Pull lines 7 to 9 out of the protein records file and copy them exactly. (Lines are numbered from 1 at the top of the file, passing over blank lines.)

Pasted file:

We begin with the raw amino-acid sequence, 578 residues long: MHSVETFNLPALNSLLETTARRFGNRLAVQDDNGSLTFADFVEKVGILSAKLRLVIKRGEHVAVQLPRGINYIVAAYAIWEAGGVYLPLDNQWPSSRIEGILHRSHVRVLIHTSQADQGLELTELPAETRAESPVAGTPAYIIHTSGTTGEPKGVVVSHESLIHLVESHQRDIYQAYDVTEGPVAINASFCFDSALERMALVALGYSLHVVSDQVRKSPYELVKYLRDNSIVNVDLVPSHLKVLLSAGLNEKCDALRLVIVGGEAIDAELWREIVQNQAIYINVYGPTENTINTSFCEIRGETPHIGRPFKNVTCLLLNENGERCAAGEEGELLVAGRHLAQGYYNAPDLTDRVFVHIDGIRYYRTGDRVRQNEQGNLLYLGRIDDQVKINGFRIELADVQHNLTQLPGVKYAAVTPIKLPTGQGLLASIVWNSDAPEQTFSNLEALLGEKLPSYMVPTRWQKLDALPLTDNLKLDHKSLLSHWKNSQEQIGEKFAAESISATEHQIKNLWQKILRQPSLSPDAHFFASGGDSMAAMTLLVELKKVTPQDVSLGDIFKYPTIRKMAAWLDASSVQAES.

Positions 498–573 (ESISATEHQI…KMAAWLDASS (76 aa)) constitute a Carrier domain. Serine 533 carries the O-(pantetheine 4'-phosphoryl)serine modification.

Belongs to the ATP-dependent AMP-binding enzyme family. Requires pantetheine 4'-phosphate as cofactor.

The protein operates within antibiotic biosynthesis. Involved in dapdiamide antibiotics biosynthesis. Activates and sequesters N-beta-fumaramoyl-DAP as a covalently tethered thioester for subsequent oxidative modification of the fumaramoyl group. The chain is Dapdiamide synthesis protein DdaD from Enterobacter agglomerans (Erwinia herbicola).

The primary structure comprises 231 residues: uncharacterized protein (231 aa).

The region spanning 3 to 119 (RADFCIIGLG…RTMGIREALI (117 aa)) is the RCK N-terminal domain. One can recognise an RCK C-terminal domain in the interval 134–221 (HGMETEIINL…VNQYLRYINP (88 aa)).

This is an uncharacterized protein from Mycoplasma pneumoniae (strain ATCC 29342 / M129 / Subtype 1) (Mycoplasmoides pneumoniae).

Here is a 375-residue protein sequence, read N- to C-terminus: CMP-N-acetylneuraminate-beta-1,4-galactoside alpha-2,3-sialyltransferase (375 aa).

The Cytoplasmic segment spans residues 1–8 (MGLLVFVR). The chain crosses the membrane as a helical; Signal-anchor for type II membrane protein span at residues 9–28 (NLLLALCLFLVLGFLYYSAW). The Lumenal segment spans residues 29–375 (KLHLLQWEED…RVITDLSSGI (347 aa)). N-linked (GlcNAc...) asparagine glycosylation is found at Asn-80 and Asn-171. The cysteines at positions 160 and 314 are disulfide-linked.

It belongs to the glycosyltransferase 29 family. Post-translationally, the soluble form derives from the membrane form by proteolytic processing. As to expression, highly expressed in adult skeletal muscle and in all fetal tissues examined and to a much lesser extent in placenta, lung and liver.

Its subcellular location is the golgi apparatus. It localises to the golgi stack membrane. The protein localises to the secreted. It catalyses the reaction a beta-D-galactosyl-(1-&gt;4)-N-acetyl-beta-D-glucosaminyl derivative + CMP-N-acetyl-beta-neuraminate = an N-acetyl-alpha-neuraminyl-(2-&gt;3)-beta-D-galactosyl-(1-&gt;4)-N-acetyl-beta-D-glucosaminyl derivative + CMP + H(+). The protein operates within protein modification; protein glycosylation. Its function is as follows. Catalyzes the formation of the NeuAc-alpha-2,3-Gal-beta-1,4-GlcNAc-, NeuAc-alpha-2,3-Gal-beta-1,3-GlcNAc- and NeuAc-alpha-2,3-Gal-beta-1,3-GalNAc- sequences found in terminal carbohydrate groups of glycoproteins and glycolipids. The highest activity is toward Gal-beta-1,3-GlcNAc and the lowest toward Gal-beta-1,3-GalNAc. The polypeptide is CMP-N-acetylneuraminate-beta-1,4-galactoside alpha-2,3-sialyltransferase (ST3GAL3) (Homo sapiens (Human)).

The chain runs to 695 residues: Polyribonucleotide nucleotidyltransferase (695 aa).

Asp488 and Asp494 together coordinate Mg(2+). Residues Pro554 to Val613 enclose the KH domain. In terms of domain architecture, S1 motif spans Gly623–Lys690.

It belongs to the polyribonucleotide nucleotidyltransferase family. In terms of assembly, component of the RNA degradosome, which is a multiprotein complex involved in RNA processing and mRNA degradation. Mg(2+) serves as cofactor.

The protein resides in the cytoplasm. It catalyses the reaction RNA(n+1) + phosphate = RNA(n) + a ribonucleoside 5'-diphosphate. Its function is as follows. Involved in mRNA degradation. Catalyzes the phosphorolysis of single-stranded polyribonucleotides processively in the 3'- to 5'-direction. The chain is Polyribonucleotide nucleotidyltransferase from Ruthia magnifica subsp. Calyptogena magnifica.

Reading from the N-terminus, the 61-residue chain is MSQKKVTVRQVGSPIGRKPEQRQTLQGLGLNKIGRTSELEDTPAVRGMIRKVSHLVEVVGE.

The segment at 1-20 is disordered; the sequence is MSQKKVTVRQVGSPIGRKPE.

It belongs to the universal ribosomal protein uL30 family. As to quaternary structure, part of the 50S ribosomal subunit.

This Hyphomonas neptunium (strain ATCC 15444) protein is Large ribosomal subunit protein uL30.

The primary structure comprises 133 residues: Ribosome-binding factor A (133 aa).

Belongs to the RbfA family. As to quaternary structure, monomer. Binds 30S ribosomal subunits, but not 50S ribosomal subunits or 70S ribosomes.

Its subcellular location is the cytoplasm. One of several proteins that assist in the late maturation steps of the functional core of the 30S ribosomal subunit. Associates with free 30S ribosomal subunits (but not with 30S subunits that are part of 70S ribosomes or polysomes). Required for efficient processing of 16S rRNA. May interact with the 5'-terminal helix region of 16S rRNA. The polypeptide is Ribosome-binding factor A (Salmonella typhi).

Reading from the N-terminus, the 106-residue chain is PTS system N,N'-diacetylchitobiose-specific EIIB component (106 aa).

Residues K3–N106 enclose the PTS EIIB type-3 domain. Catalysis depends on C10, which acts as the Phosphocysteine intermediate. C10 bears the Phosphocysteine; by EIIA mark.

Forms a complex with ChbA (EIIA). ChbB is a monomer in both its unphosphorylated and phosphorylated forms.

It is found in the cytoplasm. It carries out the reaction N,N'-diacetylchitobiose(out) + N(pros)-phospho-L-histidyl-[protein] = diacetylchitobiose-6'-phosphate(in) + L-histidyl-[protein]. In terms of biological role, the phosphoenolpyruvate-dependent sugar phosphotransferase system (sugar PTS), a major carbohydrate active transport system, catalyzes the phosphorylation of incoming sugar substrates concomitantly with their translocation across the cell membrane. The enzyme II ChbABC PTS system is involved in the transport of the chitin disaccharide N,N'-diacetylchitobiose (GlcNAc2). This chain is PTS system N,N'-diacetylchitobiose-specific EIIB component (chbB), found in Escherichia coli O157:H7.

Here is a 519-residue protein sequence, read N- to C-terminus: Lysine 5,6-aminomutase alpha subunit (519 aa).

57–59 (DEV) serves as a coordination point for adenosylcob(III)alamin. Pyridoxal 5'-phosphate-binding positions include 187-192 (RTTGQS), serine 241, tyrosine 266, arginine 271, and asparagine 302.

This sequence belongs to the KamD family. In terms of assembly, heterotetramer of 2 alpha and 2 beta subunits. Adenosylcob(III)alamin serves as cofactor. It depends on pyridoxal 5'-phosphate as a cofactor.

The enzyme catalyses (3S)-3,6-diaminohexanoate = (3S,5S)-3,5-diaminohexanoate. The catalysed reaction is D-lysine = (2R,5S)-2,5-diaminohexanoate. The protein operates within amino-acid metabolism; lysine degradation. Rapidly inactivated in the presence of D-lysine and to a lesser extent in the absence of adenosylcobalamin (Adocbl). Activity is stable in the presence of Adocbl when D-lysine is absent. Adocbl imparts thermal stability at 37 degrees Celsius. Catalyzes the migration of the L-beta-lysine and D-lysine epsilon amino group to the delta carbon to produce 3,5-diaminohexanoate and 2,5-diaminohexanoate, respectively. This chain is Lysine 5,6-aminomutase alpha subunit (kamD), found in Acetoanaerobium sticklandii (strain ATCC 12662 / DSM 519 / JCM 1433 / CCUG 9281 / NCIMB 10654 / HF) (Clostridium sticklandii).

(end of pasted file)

This is an uncharacterized protein from Mycoplasma pneumoniae (strain ATCC 29342 / M129 / Subtype 1) (Mycoplasmoides pneumoniae).

Here is a 375-residue protein sequence, read N- to C-terminus: CMP-N-acetylneuraminate-beta-1,4-galactoside alpha-2,3-sialyltransferase (375 aa).

The Cytoplasmic segment spans residues 1–8 (MGLLVFVR). The chain crosses the membrane as a helical; Signal-anchor for type II membrane protein span at residues 9–28 (NLLLALCLFLVLGFLYYSAW). The Lumenal segment spans residues 29–375 (KLHLLQWEED…RVITDLSSGI (347 aa)). N-linked (GlcNAc...) asparagine glycosylation is found at Asn-80 and Asn-171. The cysteines at positions 160 and 314 are disulfide-linked.